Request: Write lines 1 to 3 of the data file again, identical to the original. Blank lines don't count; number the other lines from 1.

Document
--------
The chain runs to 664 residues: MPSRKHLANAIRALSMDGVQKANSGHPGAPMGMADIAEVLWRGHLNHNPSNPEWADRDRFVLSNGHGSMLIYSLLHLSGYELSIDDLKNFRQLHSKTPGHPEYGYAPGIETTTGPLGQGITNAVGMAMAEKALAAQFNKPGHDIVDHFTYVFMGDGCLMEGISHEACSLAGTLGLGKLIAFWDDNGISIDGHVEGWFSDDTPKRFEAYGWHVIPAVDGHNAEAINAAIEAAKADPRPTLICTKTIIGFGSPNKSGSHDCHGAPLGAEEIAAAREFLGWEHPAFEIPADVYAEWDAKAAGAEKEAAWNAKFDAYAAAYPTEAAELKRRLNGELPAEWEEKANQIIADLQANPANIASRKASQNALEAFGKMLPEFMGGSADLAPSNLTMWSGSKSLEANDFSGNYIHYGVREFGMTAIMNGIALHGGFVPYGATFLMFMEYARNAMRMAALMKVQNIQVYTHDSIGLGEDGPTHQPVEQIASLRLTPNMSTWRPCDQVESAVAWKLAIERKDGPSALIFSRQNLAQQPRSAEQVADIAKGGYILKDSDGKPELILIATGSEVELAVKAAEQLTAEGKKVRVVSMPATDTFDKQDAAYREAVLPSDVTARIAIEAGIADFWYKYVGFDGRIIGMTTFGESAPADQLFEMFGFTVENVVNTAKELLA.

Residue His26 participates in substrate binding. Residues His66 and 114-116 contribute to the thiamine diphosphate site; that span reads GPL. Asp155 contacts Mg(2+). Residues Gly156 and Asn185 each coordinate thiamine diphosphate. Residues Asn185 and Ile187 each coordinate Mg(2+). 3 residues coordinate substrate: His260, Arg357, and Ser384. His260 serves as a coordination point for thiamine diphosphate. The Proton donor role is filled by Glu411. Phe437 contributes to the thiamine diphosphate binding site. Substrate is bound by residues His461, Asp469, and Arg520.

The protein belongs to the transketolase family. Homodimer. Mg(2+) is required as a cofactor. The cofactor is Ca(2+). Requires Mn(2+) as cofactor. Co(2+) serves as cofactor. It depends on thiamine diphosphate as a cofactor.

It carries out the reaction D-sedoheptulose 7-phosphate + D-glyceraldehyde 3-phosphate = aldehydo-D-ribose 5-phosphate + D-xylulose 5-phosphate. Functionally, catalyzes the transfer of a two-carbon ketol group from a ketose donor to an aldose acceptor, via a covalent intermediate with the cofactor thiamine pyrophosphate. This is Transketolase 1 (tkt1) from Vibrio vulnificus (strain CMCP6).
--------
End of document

The chain runs to 664 residues: MPSRKHLANAIRALSMDGVQKANSGHPGAPMGMADIAEVLWRGHLNHNPSNPEWADRDRFVLSNGHGSMLIYSLLHLSGYELSIDDLKNFRQLHSKTPGHPEYGYAPGIETTTGPLGQGITNAVGMAMAEKALAAQFNKPGHDIVDHFTYVFMGDGCLMEGISHEACSLAGTLGLGKLIAFWDDNGISIDGHVEGWFSDDTPKRFEAYGWHVIPAVDGHNAEAINAAIEAAKADPRPTLICTKTIIGFGSPNKSGSHDCHGAPLGAEEIAAAREFLGWEHPAFEIPADVYAEWDAKAAGAEKEAAWNAKFDAYAAAYPTEAAELKRRLNGELPAEWEEKANQIIADLQANPANIASRKASQNALEAFGKMLPEFMGGSADLAPSNLTMWSGSKSLEANDFSGNYIHYGVREFGMTAIMNGIALHGGFVPYGATFLMFMEYARNAMRMAALMKVQNIQVYTHDSIGLGEDGPTHQPVEQIASLRLTPNMSTWRPCDQVESAVAWKLAIERKDGPSALIFSRQNLAQQPRSAEQVADIAKGGYILKDSDGKPELILIATGSEVELAVKAAEQLTAEGKKVRVVSMPATDTFDKQDAAYREAVLPSDVTARIAIEAGIADFWYKYVGFDGRIIGMTTFGESAPADQLFEMFGFTVENVVNTAKELLA.

Residue His26 participates in substrate binding. Residues His66 and 114-116 contribute to the thiamine diphosphate site; that span reads GPL. Asp155 contacts Mg(2+). Residues Gly156 and Asn185 each coordinate thiamine diphosphate. Residues Asn185 and Ile187 each coordinate Mg(2+). 3 residues coordinate substrate: His260, Arg357, and Ser384. His260 serves as a coordination point for thiamine diphosphate. The Proton donor role is filled by Glu411. Phe437 contributes to the thiamine diphosphate binding site. Substrate is bound by residues His461, Asp469, and Arg520.

The protein belongs to the transketolase family. Homodimer. Mg(2+) is required as a cofactor. The cofactor is Ca(2+). Requires Mn(2+) as cofactor. Co(2+) serves as cofactor. It depends on thiamine diphosphate as a cofactor.